My sexy brains.
April 9, 2010 in Uncategorized | Tags: censorship, intertubes, labiaplasty, on being a woman, photography, vagina envy
The ABC documentary on how censorship is making a generation of women cut off their lady bits.
Warning: this is totally fucked. You should watch it, but it may emotionally scar you irrevocably .
Australian Sex Party. Equal rights for everyone
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April 9, 2010 at 6:41 am
This would all be academic if some of these women had HAIR 😛
April 19, 2010 at 2:32 pm
Oooooooh! You quite probably haven’t seen it, but I have ALL of my body hair. It’s all now fully grown out 🙂
April 9, 2010 at 10:28 pm
That is so wrong on so many levels right their. For society to say that women who don’t have their labia in a curtain way is abnormal is wrong and frankly need to get their heads checked out and read an Anatomy and physiology book before they comment on something.
April 11, 2010 at 11:42 pm
I saw this segment when it first aired on Hungry Beast. I thought the team did a great job on handling the topic, albeit in a short story. When I first entered puberty, I was absolutely sure that I WAS NOT NORMAL because my labia didn’t look like what I saw in porn mags. Throw in all the other insecurities and craziness of teenage life and you’ll end up with a confused young woman. I’m glad to see that this video has made it over such a large number of websites.
April 12, 2010 at 2:59 am
It’s messed up. It bothers me young girls are stressing about the appearance of their genitals on top of everything that’s going on as a teenager.
It really really bothers me that such huge numbers of women feel they dislike the appearance of their vulva enough to take such dramatic surgical measures.
April 12, 2010 at 10:24 am
And it’s not just problematic that women only see a certain type of vulva it’s that men do also. As much as we’d like to think it isn’t the case, the men we are intimate with, especially as teenagers often have an influence on the way we see our bodies. I know a woman who seriously considered this operation after being teased about her large labia by various stupid jerks. It took many years for her to feel confident about her lady parts again.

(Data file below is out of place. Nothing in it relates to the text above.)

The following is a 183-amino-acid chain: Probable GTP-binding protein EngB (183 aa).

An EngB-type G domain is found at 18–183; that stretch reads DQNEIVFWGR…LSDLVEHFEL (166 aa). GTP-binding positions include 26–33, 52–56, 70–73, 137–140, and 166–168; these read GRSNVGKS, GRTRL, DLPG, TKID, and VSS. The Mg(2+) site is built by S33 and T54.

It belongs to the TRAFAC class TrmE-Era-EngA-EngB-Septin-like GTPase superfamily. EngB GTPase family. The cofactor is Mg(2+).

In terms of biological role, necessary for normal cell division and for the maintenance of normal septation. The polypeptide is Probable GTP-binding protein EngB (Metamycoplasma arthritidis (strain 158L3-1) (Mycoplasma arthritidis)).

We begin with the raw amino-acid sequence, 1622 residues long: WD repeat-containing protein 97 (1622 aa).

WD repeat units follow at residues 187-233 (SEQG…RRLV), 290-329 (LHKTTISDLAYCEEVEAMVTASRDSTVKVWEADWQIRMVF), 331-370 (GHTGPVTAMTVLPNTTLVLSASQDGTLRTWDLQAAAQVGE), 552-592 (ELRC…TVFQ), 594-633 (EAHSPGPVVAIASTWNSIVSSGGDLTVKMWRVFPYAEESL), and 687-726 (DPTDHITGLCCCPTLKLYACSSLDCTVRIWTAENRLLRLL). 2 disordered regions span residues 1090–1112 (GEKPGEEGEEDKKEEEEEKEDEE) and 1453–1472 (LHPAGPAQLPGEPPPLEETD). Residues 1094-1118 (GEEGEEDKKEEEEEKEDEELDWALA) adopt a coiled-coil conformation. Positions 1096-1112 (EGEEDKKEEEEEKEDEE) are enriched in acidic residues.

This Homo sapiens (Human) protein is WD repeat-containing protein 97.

Alkyone, I like your sentiment but you’re a little off, labia is often still very visible with a lovely full bush even in the positions shown in this documentary (standing with the legs a little apart).
Thanks for this video yeahbutno!
April 19, 2010 at 2:31 pm
I once made a girlfriend of mine cry by referencing large labia in a conversation about my vagina envy.
Just talking about labia made her break down. I felt so bad… Why would anyone want a woman to feel so bad about something that is so beautiful?
April 21, 2010 at 7:17 am
I feel so bad for woman, especially young woman, that the “shape” of the enlarged labia is being held as a model. As a male I find it extremely exciting that all women are different. No two erect male penises look the same so why should female labia? I personally love labia in any of their fullest states. It’s unique to each woman just as a penis is to each man!
April 28, 2010 at 3:14 am
It just seems like common sense doesn’t it?!
April 27, 2010 at 5:48 pm
Thank you for posting this! This changed the way I see myself and my body dramatically.
April 28, 2010 at 3:13 am
That’s awesome to hear 🙂
April 27, 2010 at 5:55 pm
uberVU - social comments
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This post was mentioned on Reddit by Scienceman: Three words in a particular order will express my thoughts: What. The. Fuck….
April 27, 2010 at 9:57 pm
This “requirement” leads to a slippery slope of infantalization of women. That our labia are only acceptable if they appear virginal, with the clitoris totally obscured from view.